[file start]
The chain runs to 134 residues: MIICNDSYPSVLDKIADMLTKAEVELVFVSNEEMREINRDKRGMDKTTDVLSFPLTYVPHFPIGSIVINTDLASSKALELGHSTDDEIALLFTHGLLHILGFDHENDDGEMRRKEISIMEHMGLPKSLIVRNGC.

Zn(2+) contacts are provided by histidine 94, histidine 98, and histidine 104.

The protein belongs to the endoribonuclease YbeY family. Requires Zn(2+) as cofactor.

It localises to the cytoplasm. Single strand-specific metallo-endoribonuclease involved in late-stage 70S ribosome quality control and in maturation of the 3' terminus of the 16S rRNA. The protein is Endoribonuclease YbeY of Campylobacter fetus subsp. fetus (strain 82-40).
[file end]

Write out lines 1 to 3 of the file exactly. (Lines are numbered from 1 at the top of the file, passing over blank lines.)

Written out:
The chain runs to 134 residues: MIICNDSYPSVLDKIADMLTKAEVELVFVSNEEMREINRDKRGMDKTTDVLSFPLTYVPHFPIGSIVINTDLASSKALELGHSTDDEIALLFTHGLLHILGFDHENDDGEMRRKEISIMEHMGLPKSLIVRNGC.

Zn(2+) contacts are provided by histidine 94, histidine 98, and histidine 104.

The protein belongs to the endoribonuclease YbeY family. Requires Zn(2+) as cofactor.